I’m not exactly the model programmer, but I’m a big nut on readable code.

I’ve been doing a lot of PHP, but now I’m starting to get back into Perl. And I’m realizing that, in Perl, it’s very easy to write code that makes absolutely no sense to anyone except the most seasoned veterans. It does a lot of what I occasionally chastize myself for doing: taking bizarre shortcuts that shave a few seconds off of writing the code, have no impact on performance, but make your code fairly hard to interpret.

I was trying to figure out how readline() works, for example (I shouldn’t have to look that one up), and they gave this example code block:

    for (;;) {
        undef $!;
        unless (defined( $line = <> )) {
            die $! if $!;
            last; # reached EOF
        # ...

The very first line is odd: a for loop with no parameters. It’s easy enough to assume that it’s to do an infinite loop. The next line ensures that $! is undefined, $! being a variable pointing to errors. (Obviously. What else could $! mean?) The $line = <> is probably clear to anyone who knows Perl, though it’s certainly not intuitive as explicitly stating that it’s referring to STDIN. I find the unless() syntax to be nifty: it’s the same as if(!(…)), but a little clearer. Except I only find it intuitive if it’s expected that the evaluation will be true: unless a rare event happens… Here, it’s unless reading from STDIN is defined.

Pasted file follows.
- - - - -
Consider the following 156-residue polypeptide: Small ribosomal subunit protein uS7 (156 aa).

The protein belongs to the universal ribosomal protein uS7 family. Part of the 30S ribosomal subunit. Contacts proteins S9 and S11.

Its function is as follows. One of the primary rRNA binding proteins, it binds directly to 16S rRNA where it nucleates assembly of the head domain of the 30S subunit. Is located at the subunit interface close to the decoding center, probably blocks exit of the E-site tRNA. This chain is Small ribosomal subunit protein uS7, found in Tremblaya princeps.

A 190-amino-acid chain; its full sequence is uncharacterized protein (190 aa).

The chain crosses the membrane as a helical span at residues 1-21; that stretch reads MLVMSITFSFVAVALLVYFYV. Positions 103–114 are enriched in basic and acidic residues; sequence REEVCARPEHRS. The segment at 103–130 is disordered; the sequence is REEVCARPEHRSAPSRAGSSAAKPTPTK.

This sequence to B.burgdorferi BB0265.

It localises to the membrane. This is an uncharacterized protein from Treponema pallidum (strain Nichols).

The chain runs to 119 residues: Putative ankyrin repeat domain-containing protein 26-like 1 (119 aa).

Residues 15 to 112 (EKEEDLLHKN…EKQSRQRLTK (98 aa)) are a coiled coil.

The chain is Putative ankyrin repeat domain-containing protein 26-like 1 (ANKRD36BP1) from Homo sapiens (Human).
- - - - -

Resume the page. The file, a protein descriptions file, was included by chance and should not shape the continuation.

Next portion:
And even the die() bothers me: maybe there’s no sense in writing out an if($!) { die $! }, but I would have.

All around, I feel as if everything in Perl relies on very terse, bizarre naming schemes, and have always thought that a lot of Perl programmers take pride in writing the most obfuscated code imaginable. There are a lot of languages that I can “read” pretty well: I can sit down and look at your code and figure out what it does. But Perl isn’t one of them. Case in point: I’m scratching my head trying to make readline() read a line of data at a time. That’s what it’s supposed to do, but that’s not what it’s doing. Another time, a function returned an array full of references, a fact that was buried somewhat obscure in the documentation. Don’t get me wrong: it’s a very powerful language, and some brilliant people have done some amazing stuff with it. But it doesn’t have the same beginner-friendliness that other languages do. The same could be said, I suppose, for vi or Linux. But I have lots of reasons why I think Linux and vi are much better than the alternatives. I don’t have any reason to think that Perl is any better than its numerous alternatives. (PHP, Ruby, Python, bash…)